How to Get Your Job Search Unstuck

Almost everyone who works has experienced job loss.

If job loss has not happened to you yet, count yourself lucky.

Expect that — if you have not yet lost a job — you probably will experience a job loss at some point in the future.

While visitor “stickiness” may be coveted by website owners, spending hours on a job board can hijack your job search efforts.

And waste your time.

You may not recognize the habits you have developed since losing your job.

But, you likely have routines, and those routines may be keeping you stuck in job-loss purgatory.

Are You Stuck?

Add unresolved emotional baggage, and we have a recipe for being stuck in the status quo of joblessness.

Any of these sound familiar?

  • Are you visiting the same websites day after day hoping to discover new jobs?
  • Do you communicate with the same people? Attend the same groups?
  • Are you angry, frustrated, or worried more days than not?
  • Are you carrying a grudge that’s making it hard to move beyond the past?
  • Do you focus more on what’s wrong with your life, than what’s right with it?
  • Have you given up even looking for a job most days?
  • Does rejection push you deeper into a gloom-and-doom mindset?
  • Do you argue more frequently with your family or friends?
  • Have old work friends stopped calling?
  • Has your zest for life and future planning been put on hold?

If three or more of these ring true, you are very likely stuck in routines that will not yield the results you seek. Or you are caught in an emotional do-loop blocking you from moving through job loss and letting go.

Getting Unstuck

If you are stuck, like so many job seekers, now is the time to focus on getting unstuck. Here are a few ways to start:

  1. Track your time.  

Habits are habit forming, but not necessarily useful:

  • How did you spend your time today?
  • What did you do?
  • What were the results?

For three days, log your activities and time. Then, analyze where you spent your time.

What percentage of the day did you spend in productive work that could lead to future employment? You may be surprised to discover that it is not what you think.

  2. Revise your output.  

Now that you know how you have been spending your time and on what activities take the most time unproductively, revise your job-search strategy.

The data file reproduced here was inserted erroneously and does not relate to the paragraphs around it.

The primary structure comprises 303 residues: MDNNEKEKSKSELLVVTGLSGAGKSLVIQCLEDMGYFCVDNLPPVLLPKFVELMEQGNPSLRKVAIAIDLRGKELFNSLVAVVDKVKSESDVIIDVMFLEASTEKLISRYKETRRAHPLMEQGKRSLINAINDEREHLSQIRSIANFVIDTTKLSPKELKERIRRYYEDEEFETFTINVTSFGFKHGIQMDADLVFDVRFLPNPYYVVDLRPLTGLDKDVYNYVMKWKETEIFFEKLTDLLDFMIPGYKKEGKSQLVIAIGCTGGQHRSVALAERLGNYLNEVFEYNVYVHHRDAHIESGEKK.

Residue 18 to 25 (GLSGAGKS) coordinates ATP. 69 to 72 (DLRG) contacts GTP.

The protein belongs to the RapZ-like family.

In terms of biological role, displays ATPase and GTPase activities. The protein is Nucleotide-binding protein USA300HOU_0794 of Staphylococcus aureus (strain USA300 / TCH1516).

Challenge yourself for the next 10 days to develop new and more productive patterns and routines that will yield better results. Assess, re-assess, and tweak your time investment weekly.

  3. Change your routines.  

Maybe your routine is having your morning coffee while watching TV and then visiting a standard set of websites every day to ferret out the new job postings. Or, maybe you have coffee, take your kids to school, walk your dog, and then visit those websites.

Regardless of your routine, do it differently. Break your patterns and routines. [And, spending your time applying online for jobs is, mostly, a waste of time. Networking is more effective.]

Drive new roads, read new websites, shop in new stores, discover new foods – it does not matter what it is, it just matters that it is different.

Dislodging sticky sameness helps to increase energy, forge optimism, and rekindle a zest for life. Doing things differently helps you recognize and discover new possibilities.

  4. Write morning pages.  

I have used Julia Cameron’s morning pages tool for “creative recovery” many times, including after I was fired, as I lost my father to Alzheimer’s, and during personal and professional challenges or setbacks.

I can attest to its power. The process is simple: first thing in the morning write in longhand three pages that are stream of consciousness.

Don’t edit, don’t revise, and don’t worry about what you write or what you write about – just write three pages every day. I don’t even read what I write, I just write. It’s a highly worthwhile process to unearth thoughts and feelings you did not know were there.

  5. A daily “vitamin” of gratitude.  

At the end of each day, add one item to your notepaper or online note pad that you were grateful for today.

The item does not need to be anything big – the kiss from your two-year-old, the sunshine on the clouds, connecting with an college friend in LinkedIn, or the returned call from a recruiter.

No matter what it is, capture at least one gratitude vitamin a day. At the end of the week, read the list for the whole week; at the end of the month, read the whole month.

Keep the list going.

The Bottom Line

Reclaiming career prosperity involves more than finding a new job. It’s a package that includes emotional, physical, financial, and spiritual well-being. It starts as soon as you start to move away from that job loss stickiness. In the words of Conrad Hilton,

Achievement seems to be connected with action. Successful men and women keep moving. They make mistakes, but they don’t quit.

More About Recovering from Job Loss:

About this author…

Nan Russell

Job Loss Recovery Expert Nan S. Russell discovered a Stanford degree didn’t protect her from being fired from her first professional job. From minimum wage to Vice President of a multi-billion dollar company, she learned the hard way. Now she helps others with what does and doesn’t work at work. The author of three career books including, The Titleless Leader, Hitting Your Stride, and Nibble Your Way to Success, Nan is a national speaker and work issues consultant. More at; and her job loss seminar: Rebooting After Job Loss.

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